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Early Civilizations of Africa
Transcript of Early Civilizations of Africa
Chapter 11, Section 1
How did geography and natural resources affect the development of early societies throughout Africa?
ring of vast rainforests
Surrounding that ring are the
And after the grasslands, comes the
deserts doing desert things
Africa is home to the largest "hot" desert, the Sahara.
covers 25% of the continent
The size of the desert isn't constant, it constantly alters it's size, and shape.
. You could just call it 'desert desert'.
But the Sahara wasn't always a desert
Like the rest of Africa at that point, it was
cultivate the Nile Valley
and to domesticate animals.
But the continents were still moving, and everything was just forming, so in its newfound "spot"
Fertile land drying and dying then becoming a desert
, or plain barren land capable of supporting very little vegetation.
desertification forced people to leave
Migrating West African people spoke a variety of languages. The
Bantu people spread many skills
Bantu = "people"
Savanna (Not Georgia)
tropical grasslands all over Africa
There are scarce trees, and mostly shrubbery and grasses, with many weeds.
Savannas do go through
drought very often
plant and animal
life have learned to
but it's not all dry.
The umbrella thorn acacia is a common deciduous tree in the African Savanna.
As well as elephant grass, which is used as bedding for animals and can be woven into many things.
The center "ring" along the equator is full of rainforests. These forests have a wide array of plants as well as animals.
These forests have a high plateau interior, filled with hills and rivers that have
. They made movement very difficult. Migrations were very hard and were either stopped or delayed until the Bantu people.
Maletsunyane Falls, Lesotho
Tanzania to the left of the river, Zambia to the right
Gorillas are found in the forest
Leopards are also found in the forest
The role of the Mediterranean
to regions in southwest
Asia and Europe
We all know that trades were good for civilizations
It increased wealth, knowledge, and social bonds
GEography, In Sum
These various regions of land affected the growth and development of Africa, then and now.
African civilizations were also influenced culturally, seeing as these regions made movement difficult, so ideas tended to stay put.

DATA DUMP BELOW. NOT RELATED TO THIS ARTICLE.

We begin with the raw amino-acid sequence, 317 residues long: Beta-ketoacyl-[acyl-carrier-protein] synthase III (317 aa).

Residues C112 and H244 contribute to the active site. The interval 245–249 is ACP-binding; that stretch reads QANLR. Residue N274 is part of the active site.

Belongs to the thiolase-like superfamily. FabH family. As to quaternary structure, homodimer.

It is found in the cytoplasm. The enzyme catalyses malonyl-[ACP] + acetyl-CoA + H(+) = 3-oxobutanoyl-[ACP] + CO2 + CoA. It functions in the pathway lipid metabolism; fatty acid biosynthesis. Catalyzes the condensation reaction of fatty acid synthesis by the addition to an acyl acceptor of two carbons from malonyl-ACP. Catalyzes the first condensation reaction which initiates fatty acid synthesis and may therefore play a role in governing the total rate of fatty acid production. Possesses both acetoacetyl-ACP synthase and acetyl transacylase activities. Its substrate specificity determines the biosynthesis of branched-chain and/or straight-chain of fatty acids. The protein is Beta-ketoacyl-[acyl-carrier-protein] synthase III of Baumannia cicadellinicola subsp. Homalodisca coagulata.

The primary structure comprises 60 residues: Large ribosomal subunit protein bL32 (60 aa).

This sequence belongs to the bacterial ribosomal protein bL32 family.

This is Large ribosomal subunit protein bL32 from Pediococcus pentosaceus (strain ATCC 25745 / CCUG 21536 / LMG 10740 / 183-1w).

In which Nubia can't hold on to its power
control, they made the Nubians
move their capital to Meroë
Nubia was under Egyptian control in their beginnings, so their culture is heavily influenced by them.
like every other civilization,
flourished along a river
, in their case the
Eventually, Nubian society evolved into the
Kingdom of Kush
, which kept the capital in
came and began
building a port along the Mediterranean coast
that later turned into
for a little under 100 years, stretching from
present day Tunis
all the way to southern Europe.
This however started
trading rivalries with Rome
, leading to the
resulting in the complete destruction of Carthage.
After winning the Punic Wars, Rome claimed land along the Mediterranean all the way to the Sahara.
This revolutionized most of Northern Africa by:
Muslims successfully conquered the land of North Africa
(like the Romans).
The language changed from
Latin to Arabic
The base religion quickly changed from
Christianity to Islam
Islam spread to the rest of Africa, so a
blend of African traditions and Islam
Islam spreads to Africa
Africa is the 2nd largest continent in the world
Wide range of climates
A wide range of vegetation
There are 500 unique languages spoken today that have their origins in the original Bantu language.
present day Sudan
Nubia and Egypt never got along
; they traded often, but these
trades are what caused fights
Egypt ruled Nubia for about 500 years
Egypt's decline led to Nubia being "free" for a few years
And not long after they were
reclaimed by Assyria
this time, after an attack
The Move to
In all, about 220 pyramids were built in Meroe, spread across three sites.
They remained relatively intact until the 1830s, when Italian treasure hunter Giuseppe Ferlini smashed the tops off 40 pyramids while searching for gold and jewels.
Salt, gold, iron, and copper
were the most prevalent resources at this time (and, really, still today). They were traded between cities and then
into other continents.
Deserts made it initially hard to reach these far-flung places, but by 200 AD a solution came from Asia
"Ships of the desert"
New trade routes opened up because camels could go
20 - 30 miles a day without water